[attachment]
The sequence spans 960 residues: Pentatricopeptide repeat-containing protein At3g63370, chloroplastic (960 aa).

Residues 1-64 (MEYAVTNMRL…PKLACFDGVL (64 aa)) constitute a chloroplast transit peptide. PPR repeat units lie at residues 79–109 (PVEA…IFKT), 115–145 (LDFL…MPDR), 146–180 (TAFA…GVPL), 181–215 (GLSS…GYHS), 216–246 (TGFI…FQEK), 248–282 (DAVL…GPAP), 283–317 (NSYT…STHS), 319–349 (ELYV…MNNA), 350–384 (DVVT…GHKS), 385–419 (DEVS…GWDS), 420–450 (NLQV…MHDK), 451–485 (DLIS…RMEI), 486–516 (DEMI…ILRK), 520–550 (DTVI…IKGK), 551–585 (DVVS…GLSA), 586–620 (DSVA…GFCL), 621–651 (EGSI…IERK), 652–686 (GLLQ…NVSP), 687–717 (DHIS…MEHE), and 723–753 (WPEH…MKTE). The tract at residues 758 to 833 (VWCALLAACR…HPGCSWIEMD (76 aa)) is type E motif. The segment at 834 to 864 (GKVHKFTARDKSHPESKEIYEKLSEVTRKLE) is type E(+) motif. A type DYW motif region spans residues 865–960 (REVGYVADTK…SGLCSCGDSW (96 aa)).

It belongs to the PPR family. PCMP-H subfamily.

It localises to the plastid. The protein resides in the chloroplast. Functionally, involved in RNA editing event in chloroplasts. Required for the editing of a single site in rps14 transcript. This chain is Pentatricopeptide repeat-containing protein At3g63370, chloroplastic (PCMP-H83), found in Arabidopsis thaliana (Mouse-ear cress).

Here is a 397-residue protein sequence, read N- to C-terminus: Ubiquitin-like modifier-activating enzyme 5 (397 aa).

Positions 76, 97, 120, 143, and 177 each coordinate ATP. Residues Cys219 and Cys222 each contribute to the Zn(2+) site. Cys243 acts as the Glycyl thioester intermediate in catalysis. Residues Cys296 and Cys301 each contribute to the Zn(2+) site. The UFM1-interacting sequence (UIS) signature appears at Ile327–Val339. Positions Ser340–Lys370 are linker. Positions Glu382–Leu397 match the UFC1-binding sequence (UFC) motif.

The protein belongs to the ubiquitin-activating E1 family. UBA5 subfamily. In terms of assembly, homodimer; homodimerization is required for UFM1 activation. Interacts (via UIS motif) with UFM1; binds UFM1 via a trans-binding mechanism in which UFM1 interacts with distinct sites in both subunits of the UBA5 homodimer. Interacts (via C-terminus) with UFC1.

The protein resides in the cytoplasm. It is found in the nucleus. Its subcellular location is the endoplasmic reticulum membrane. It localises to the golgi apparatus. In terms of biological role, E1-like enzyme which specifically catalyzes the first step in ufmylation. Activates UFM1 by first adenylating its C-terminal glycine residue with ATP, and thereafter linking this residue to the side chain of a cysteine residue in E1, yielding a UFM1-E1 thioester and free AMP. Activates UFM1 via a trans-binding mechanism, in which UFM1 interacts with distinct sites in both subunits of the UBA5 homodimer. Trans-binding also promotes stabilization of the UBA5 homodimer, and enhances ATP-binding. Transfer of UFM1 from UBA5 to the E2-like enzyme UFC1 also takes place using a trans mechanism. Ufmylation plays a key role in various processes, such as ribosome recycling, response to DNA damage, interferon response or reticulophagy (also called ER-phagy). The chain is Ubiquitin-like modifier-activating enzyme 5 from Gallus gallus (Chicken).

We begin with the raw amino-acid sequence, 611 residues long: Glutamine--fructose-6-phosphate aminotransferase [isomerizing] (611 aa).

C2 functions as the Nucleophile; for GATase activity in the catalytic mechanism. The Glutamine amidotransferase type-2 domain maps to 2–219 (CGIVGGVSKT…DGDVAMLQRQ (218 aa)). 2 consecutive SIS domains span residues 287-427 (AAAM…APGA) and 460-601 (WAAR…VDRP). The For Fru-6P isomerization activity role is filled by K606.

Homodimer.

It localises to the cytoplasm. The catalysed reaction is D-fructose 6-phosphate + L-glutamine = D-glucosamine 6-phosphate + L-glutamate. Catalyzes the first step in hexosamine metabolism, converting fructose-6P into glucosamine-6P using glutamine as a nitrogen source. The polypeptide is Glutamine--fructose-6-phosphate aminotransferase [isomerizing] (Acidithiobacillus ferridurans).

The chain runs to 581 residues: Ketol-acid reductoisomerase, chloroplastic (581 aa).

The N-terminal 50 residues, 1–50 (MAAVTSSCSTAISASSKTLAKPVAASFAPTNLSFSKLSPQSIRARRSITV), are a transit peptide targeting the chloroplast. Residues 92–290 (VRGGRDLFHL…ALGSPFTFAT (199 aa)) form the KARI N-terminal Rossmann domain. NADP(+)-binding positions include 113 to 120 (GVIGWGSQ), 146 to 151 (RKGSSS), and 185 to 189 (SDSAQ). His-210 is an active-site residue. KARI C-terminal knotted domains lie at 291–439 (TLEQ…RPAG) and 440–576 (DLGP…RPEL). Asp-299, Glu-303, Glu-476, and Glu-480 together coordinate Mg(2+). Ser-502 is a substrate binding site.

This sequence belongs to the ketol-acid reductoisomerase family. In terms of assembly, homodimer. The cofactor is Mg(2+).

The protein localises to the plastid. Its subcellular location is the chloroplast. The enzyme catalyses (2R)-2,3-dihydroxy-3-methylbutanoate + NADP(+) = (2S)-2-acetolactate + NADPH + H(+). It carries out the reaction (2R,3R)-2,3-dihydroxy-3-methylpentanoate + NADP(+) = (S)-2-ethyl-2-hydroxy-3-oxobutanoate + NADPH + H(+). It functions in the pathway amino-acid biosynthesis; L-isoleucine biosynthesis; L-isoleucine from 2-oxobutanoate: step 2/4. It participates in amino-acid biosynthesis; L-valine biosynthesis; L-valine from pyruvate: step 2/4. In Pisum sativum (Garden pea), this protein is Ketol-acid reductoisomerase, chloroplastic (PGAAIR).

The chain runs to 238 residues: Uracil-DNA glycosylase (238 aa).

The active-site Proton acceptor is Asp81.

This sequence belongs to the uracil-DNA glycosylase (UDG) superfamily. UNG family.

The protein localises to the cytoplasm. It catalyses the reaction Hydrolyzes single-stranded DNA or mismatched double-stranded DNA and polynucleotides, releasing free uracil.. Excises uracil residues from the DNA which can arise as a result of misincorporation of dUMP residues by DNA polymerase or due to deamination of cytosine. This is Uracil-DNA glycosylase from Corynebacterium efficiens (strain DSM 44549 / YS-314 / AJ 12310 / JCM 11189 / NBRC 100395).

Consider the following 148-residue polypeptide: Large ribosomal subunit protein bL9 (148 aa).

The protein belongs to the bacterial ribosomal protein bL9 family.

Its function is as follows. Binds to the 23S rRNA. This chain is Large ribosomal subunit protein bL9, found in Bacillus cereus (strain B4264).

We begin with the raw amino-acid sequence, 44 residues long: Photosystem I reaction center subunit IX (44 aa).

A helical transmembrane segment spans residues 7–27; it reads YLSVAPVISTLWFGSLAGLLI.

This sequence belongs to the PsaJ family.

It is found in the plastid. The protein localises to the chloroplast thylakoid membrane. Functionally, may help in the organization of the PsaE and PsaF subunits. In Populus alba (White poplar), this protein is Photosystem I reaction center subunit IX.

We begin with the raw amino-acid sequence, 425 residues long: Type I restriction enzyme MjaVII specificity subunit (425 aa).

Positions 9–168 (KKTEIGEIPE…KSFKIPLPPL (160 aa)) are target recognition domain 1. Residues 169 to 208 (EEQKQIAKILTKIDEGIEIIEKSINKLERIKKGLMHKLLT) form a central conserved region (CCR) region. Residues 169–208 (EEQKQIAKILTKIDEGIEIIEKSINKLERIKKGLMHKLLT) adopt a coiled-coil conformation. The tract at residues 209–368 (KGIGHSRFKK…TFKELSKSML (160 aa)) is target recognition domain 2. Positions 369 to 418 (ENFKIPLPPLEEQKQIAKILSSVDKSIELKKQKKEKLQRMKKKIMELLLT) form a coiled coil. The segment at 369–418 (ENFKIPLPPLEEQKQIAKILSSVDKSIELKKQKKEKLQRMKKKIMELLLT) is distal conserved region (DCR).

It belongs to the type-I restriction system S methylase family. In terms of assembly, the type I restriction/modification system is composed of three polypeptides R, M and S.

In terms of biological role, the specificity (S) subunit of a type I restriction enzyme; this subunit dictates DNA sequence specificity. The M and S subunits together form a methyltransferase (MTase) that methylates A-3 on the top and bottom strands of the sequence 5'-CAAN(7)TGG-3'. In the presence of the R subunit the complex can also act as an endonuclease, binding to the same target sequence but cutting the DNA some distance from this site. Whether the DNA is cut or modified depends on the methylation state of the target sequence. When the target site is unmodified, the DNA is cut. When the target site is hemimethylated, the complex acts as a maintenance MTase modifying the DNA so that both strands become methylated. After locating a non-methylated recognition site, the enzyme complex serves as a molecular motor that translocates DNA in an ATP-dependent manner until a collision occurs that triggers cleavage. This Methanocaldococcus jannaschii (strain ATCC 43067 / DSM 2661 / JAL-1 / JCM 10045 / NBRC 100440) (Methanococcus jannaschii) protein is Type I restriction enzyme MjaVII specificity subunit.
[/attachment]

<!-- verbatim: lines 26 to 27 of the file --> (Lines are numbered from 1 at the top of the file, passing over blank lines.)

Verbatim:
This sequence belongs to the PsaJ family.

It is found in the plastid. The protein localises to the chloroplast thylakoid membrane. Functionally, may help in the organization of the PsaE and PsaF subunits. In Populus alba (White poplar), this protein is Photosystem I reaction center subunit IX.